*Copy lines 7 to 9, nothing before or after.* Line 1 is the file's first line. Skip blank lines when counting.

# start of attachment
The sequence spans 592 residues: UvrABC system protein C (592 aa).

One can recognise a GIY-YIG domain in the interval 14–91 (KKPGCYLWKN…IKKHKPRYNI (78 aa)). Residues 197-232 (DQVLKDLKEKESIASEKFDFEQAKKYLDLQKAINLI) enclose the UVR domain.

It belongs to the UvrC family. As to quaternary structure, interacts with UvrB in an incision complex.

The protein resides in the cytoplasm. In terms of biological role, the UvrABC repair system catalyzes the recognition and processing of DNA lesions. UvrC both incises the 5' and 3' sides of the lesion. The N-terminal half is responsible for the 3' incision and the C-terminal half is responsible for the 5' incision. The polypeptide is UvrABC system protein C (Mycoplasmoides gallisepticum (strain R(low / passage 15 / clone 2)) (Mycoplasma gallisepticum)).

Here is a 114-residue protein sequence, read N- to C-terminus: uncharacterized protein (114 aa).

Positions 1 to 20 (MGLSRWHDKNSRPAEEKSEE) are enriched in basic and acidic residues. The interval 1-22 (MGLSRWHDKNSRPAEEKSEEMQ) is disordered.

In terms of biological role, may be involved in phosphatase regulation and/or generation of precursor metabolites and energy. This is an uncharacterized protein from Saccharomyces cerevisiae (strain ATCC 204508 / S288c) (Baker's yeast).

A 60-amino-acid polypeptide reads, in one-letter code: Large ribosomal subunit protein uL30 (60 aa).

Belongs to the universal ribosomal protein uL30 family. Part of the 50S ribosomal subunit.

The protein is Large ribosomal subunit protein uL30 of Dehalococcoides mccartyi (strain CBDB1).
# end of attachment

In terms of biological role, may be involved in phosphatase regulation and/or generation of precursor metabolites and energy. This is an uncharacterized protein from Saccharomyces cerevisiae (strain ATCC 204508 / S288c) (Baker's yeast).

A 60-amino-acid polypeptide reads, in one-letter code: Large ribosomal subunit protein uL30 (60 aa).

Belongs to the universal ribosomal protein uL30 family. Part of the 50S ribosomal subunit.